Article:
The Normal Heart is an indispensable play.” –Jeremy McCarter, The New York Sun

The Normal Heart, once timely, is now timeless.” –Matthew Thomas, Talkin’ Broadway

“A masterpiece. I have no end of praise for Mr. Kramer’s play, Mr. Esbjornson’s production, and the performances of Mr. Esparza and his fellow cast members; this is rare, exciting, and necessary theatre.” –Stan Richardson, NYTheatre.com

“This production is one of the most searing, mind blowing and life affirming theatrical experiences that New York has seen in decades. I guarantee it will move you–and something more. Remember that unforgettable feeling truly great theatre gives you, when you leave a performance and find yourself both envying and pitying those on the street or in the subway because they have not just shared what you’ve experienced? See this new production of The Normal Heart, and get that feeling.” –John Kenrick, Musicals101.com

“A tour-de-force.” –American Theater Web

“Raul Esparza in a revelation of a performance.” –Backstage.com

“Searing and heartbreaking. The Normal Heart is so damning of Ed Koch that the former mayor may want to keep a low profile to avoid being booed in public.” –William Stevenson, Broadway.com

“More than any of the attempts to use the theater as a way to understand the explosive world we live in, this new-old play proves that political theater is alive and well. Don’t miss it.” –Curtain Up

“Poignant and unafraid.” –Tony Phillips, Gay City News

“A play for all seasons in a powerful new staging.” –William Wolf, Wolf Entertainment Guide

“Fred Berman gives a painfully memorable performance.” –David Finkle, Theatermania.com

“Powerful and riveting.” –Danbury News-Times

“A thunderous statement by a great playwright.” –Barbara & Scott Siegel, Theatermania.com

‘director David Esbjornson has shaped the production with equal amounts of tenderness and raw energy. A landmark play.” –Leslie Alexander WRTN and WVOX

“Magnificent and unmissable.” –Jeff Whitty, Next

“I left the theater renewed, reempowered, and redetermined to continue the self-defining quest to become something more than the definition of me as my father’s son. To become, in fact, my own man.” –David Drake, The Advocate


The Normal Heart
One of the Royal National Theatre of Great Britain’s 100 Greatest Plays of the Twentieth Century
One of Ben Brantley’s 10 Best Plays of 2011 in The New York Times

The Destiny of Me
A finalist for the Pulitzer Prize
A double Obie winner
Lucille Lortel Award for Best Play of the Year


The Normal Heart: Act One – Scene 1

The office of DR. EMMA BROOKNER. Three men are in the waiting area:
CRAIG: (After a long moment of silence.) I know something’s wrong.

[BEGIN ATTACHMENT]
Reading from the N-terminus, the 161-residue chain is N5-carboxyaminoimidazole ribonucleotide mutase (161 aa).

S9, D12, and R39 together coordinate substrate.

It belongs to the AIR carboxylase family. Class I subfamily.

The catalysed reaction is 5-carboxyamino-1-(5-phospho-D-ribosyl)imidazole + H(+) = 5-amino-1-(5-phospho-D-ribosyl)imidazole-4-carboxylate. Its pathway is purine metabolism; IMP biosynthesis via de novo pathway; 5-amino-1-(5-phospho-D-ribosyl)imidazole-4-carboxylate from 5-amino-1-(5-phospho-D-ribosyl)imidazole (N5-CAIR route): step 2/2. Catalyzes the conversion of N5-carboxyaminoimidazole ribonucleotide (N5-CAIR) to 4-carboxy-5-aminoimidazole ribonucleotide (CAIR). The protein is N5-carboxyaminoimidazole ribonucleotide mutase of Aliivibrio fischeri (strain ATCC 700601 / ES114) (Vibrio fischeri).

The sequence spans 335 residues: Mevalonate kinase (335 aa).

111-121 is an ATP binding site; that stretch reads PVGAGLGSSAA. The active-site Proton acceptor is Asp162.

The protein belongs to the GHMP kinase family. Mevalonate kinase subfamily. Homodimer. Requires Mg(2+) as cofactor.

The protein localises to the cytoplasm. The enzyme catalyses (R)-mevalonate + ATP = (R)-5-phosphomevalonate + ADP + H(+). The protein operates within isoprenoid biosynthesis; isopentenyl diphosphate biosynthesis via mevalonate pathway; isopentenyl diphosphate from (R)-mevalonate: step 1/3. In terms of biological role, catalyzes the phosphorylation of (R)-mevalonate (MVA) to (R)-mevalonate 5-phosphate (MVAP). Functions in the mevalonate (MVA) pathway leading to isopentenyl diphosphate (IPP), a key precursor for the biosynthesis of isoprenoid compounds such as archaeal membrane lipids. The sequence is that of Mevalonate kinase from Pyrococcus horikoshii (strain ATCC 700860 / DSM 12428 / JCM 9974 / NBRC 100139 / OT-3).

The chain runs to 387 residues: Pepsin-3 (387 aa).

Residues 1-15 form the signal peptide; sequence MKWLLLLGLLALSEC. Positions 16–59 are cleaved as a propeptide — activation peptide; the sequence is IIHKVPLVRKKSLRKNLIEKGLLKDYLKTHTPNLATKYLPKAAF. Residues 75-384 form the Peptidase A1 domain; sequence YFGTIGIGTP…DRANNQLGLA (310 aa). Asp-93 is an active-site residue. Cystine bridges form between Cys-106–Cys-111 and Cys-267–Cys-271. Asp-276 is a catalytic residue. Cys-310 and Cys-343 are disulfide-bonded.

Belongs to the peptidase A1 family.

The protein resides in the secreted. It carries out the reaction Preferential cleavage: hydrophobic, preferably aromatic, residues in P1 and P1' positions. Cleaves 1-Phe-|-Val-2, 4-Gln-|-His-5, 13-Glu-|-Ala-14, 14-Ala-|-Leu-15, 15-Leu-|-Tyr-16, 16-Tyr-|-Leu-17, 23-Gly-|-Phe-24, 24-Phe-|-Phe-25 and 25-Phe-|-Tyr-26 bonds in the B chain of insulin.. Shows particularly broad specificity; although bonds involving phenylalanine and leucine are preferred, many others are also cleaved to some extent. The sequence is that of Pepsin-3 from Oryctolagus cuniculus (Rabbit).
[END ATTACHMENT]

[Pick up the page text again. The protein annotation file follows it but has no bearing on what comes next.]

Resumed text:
MICKEY: There’s nothing wrong. When you’re finished we’ll go buy you something nice. What would you like?
CRAIG: We’ll go somewhere nice to eat, okay? Did you see that guy in there’s spots?
MICKEY: You don’t have those. Do you?
MICKEY: Then you don’t have anything to worry about.
CRAIG: She said they can be inside you, too.
MICKEY: They’re not inside you.
CRAIG: They’re inside me.
MICKEY: Will you stop! Why are you convinced you’re sick?
CRAIG: Where’s Bruce? He’s supposed to be here. I’m so lucky to have such a wonderful lover. I love Bruce so much, Mickey. I know something’s wrong.
MICKEY: Craig, all you’ve come for is some test results. Now stop being such a hypochondriac.

CRAIG: I’m tired all the time. I wake up in swimming pools of sweat. Last time she felt me and said I was swollen. I’m all swollen, like something ready to explode. Thank you for coming with me, you’re a good friend. Excuse me for being such a mess, Ned. I get freaked out when I don’t feel well.
MICKEY: Everybody does.
(DAVID comes out of EMMA’s office. There are highly visible purple lesions on his face. He wears a long-sleeved shirt. He goes to get his jacket, which he’s left on one of the chairs.)
DAVID: Whoever’s next can go in.
CRAIG: Wish me luck.
MICKEY: (Hugging CRAIG.) Good luck.
(CRAIG hugs him, then NED, and goes into EMMA’s office.)
DAVID: They keep getting bigger and bigger and they don’t go away. (ToNED.) I sold you a ceramic pig once at Maison France on Bleecker Street. My name is David.
NED: Yes, I remember. Somebody I was friends with then collects pigs and you had the biggest pig I’d ever seen outside of a real pig.
DAVID: I’m her twenty-eighth case and sixteen of them are dead. (He leaves.)
NED: Mickey, what the fuck is going on?
MICKEY: I don’t know. Are you here to write about this?
NED: I don’t know. What’s wrong with that?
MICKEY: Nothing, I guess.
NED: What about you? What are you going to say? You’re the one with the health column.
MICKEY: Well, I’ll certainly write about it in the Native, but I’m afraid to put it in the stuff I write at work.
NED: What are you afraid of?
MICKEY: The city doesn’t exactly show a burning interest in gay health. But at least I’ve still got my job: the Health Department has had a lot of cutbacks.
NED: How’s John?